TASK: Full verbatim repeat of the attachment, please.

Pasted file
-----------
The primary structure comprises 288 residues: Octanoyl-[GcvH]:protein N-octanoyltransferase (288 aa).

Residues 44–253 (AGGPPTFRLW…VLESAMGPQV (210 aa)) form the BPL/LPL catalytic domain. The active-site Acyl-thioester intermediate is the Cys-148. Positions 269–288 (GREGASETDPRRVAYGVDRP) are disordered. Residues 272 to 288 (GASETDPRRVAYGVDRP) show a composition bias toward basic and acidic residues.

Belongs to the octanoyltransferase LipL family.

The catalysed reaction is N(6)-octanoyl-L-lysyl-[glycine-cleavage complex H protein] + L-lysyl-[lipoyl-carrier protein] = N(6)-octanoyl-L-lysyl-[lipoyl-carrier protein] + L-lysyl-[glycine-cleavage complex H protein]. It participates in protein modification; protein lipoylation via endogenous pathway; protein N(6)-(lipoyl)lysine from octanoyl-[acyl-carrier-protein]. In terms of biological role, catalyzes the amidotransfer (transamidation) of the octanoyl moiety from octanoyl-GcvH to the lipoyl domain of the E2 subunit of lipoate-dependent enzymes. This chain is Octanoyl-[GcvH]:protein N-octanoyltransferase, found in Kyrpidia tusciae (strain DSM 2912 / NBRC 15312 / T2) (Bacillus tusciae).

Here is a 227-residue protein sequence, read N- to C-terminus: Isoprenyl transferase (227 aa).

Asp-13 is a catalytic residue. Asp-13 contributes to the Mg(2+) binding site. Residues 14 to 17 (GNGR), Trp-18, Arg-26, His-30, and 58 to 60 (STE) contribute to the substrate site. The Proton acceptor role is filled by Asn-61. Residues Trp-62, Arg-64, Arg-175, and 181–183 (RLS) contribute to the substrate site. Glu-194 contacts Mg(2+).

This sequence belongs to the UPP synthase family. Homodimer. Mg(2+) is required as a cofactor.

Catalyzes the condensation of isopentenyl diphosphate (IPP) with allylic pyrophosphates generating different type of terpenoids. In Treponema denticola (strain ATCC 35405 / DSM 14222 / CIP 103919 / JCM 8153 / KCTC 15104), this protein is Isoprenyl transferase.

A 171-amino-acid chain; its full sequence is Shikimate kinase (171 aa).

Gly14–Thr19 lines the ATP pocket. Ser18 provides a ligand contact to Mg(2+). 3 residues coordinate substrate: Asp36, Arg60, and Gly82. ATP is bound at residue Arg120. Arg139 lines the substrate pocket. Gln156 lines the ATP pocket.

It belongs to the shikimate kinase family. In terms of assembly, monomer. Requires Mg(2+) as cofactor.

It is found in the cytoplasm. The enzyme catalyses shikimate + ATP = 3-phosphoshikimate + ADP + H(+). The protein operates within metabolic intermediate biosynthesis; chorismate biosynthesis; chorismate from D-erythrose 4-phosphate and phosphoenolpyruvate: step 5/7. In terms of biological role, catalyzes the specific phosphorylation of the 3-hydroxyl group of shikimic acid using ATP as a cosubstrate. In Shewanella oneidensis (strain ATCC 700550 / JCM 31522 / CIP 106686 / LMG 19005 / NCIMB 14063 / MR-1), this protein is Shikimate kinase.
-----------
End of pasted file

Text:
The primary structure comprises 288 residues: Octanoyl-[GcvH]:protein N-octanoyltransferase (288 aa).

Residues 44–253 (AGGPPTFRLW…VLESAMGPQV (210 aa)) form the BPL/LPL catalytic domain. The active-site Acyl-thioester intermediate is the Cys-148. Positions 269–288 (GREGASETDPRRVAYGVDRP) are disordered. Residues 272 to 288 (GASETDPRRVAYGVDRP) show a composition bias toward basic and acidic residues.

Belongs to the octanoyltransferase LipL family.

The catalysed reaction is N(6)-octanoyl-L-lysyl-[glycine-cleavage complex H protein] + L-lysyl-[lipoyl-carrier protein] = N(6)-octanoyl-L-lysyl-[lipoyl-carrier protein] + L-lysyl-[glycine-cleavage complex H protein]. It participates in protein modification; protein lipoylation via endogenous pathway; protein N(6)-(lipoyl)lysine from octanoyl-[acyl-carrier-protein]. In terms of biological role, catalyzes the amidotransfer (transamidation) of the octanoyl moiety from octanoyl-GcvH to the lipoyl domain of the E2 subunit of lipoate-dependent enzymes. This chain is Octanoyl-[GcvH]:protein N-octanoyltransferase, found in Kyrpidia tusciae (strain DSM 2912 / NBRC 15312 / T2) (Bacillus tusciae).

Here is a 227-residue protein sequence, read N- to C-terminus: Isoprenyl transferase (227 aa).

Asp-13 is a catalytic residue. Asp-13 contributes to the Mg(2+) binding site. Residues 14 to 17 (GNGR), Trp-18, Arg-26, His-30, and 58 to 60 (STE) contribute to the substrate site. The Proton acceptor role is filled by Asn-61. Residues Trp-62, Arg-64, Arg-175, and 181–183 (RLS) contribute to the substrate site. Glu-194 contacts Mg(2+).

This sequence belongs to the UPP synthase family. Homodimer. Mg(2+) is required as a cofactor.

Catalyzes the condensation of isopentenyl diphosphate (IPP) with allylic pyrophosphates generating different type of terpenoids. In Treponema denticola (strain ATCC 35405 / DSM 14222 / CIP 103919 / JCM 8153 / KCTC 15104), this protein is Isoprenyl transferase.

A 171-amino-acid chain; its full sequence is Shikimate kinase (171 aa).

Gly14–Thr19 lines the ATP pocket. Ser18 provides a ligand contact to Mg(2+). 3 residues coordinate substrate: Asp36, Arg60, and Gly82. ATP is bound at residue Arg120. Arg139 lines the substrate pocket. Gln156 lines the ATP pocket.

It belongs to the shikimate kinase family. In terms of assembly, monomer. Requires Mg(2+) as cofactor.

It is found in the cytoplasm. The enzyme catalyses shikimate + ATP = 3-phosphoshikimate + ADP + H(+). The protein operates within metabolic intermediate biosynthesis; chorismate biosynthesis; chorismate from D-erythrose 4-phosphate and phosphoenolpyruvate: step 5/7. In terms of biological role, catalyzes the specific phosphorylation of the 3-hydroxyl group of shikimic acid using ATP as a cosubstrate. In Shewanella oneidensis (strain ATCC 700550 / JCM 31522 / CIP 106686 / LMG 19005 / NCIMB 14063 / MR-1), this protein is Shikimate kinase.